Jackie Chan, Jet Li to collaborate on movie

March 18, 2008 7:27:01 AM PDT
Jackie Chan and Jet Li say they had so much fun making their first movie together they are planning a second one.

Kung fu cinema's two biggest stars expressed admiration for each other at a Hong Kong news conference Tuesday to promote their first collaboration, the $75 million Hollywood production, "The Forbidden Kingdom."

"The first day we started filming, it felt like we had worked together for many years," Chan said, adding, "after filming this movie, we didn't have enough fun."

"In four months (of filming), we went from friends to becoming brothers," Li said.

Chan said their fight sequences went so smoothly that cinematographer Peter Pau told them to slow down.

He said "The Forbidden Kingdom" is not the movie he wanted to make his first collaboration with Li, but he signed on when the project came along because "if I had kept waiting, who knows how long I would have had to wait."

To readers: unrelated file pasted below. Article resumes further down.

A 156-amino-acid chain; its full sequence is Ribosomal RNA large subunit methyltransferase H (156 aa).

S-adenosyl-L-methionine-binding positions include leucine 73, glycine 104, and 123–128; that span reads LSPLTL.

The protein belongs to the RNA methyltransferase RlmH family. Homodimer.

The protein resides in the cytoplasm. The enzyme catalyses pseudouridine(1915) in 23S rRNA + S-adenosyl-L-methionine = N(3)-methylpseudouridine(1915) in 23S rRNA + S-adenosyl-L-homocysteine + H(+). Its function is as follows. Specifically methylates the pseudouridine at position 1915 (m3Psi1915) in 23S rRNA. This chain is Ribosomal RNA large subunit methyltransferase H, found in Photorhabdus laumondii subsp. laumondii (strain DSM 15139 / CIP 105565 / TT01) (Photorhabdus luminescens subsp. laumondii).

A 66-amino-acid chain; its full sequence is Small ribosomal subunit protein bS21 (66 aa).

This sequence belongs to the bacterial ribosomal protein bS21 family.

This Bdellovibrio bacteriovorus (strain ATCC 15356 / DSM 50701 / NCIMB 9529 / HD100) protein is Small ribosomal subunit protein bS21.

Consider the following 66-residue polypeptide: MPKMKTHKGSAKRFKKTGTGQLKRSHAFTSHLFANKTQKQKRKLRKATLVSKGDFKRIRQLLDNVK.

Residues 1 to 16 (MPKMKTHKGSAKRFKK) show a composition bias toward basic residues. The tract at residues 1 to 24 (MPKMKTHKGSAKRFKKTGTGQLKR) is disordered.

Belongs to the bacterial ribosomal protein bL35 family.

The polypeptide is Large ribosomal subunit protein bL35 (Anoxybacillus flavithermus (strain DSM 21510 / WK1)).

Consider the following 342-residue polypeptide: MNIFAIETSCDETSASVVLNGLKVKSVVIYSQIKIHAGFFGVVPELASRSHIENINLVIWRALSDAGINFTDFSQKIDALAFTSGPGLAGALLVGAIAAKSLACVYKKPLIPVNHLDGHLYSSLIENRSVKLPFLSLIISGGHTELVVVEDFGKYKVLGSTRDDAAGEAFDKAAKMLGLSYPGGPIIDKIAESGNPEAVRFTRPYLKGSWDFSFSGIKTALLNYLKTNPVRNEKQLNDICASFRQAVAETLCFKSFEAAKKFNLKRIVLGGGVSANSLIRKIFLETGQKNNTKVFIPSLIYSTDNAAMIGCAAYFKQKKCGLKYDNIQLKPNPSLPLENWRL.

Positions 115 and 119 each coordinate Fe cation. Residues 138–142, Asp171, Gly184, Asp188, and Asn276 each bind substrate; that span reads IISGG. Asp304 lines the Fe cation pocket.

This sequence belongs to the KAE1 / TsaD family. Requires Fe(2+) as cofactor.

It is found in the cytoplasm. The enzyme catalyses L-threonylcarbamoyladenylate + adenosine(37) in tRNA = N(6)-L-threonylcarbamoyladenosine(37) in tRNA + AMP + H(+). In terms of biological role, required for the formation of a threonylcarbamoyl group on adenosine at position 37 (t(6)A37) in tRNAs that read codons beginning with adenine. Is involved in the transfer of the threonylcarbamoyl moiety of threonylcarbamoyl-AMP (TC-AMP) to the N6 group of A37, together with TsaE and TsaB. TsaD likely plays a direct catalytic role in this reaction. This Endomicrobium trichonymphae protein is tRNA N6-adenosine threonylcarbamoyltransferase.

Chan and Li said they want to shoot another movie together based on a script they started working on 15 years ago, but both stars refused to give details.

Both actors were lukewarm in earlier comments about the "The Forbidden Kingdom," which was shot in China but largely targets U.S. audiences.

The English-language movie, follows an American teenager's fantasy journey to ancient China, where he meets several characters from Chinese mythology such as the Drunken Immortal, played by Chan, and the Silent Monk, played by Li.

"The Forbidden Kingdom" will be released in the U.S. on April 18 and in Asia on April 24.

Director Rob Minkoff said bringing Chan and Li together was a difficult challenge that involved hiring a top-notch supporting crew, including famed kung fu choreographer Yuen Woo-ping, known for his work on "The Matrix" trilogy.

Cinematographer Pau won an Oscar for his work on the martial arts hit "Crouching Tiger, Hidden Dragon."

"To get Jackie and Jet together ... it's a very complicated, difficult thing," he said.

Chan and Li's friendship dates back to the 1980s. Li, a former national kung fu champion in China, said Chan watched him perform martial arts in the U.S. then, and Chan said he played host when Li first arrived in Hong Kong to try to break into the local film industry.

Chan, the older of the two at age 53, said the two stars seldom talk about kung fu in private. He said Li, 44, a devout Buddhist, often explains Buddhist scripture to him, leaving him "very confused."

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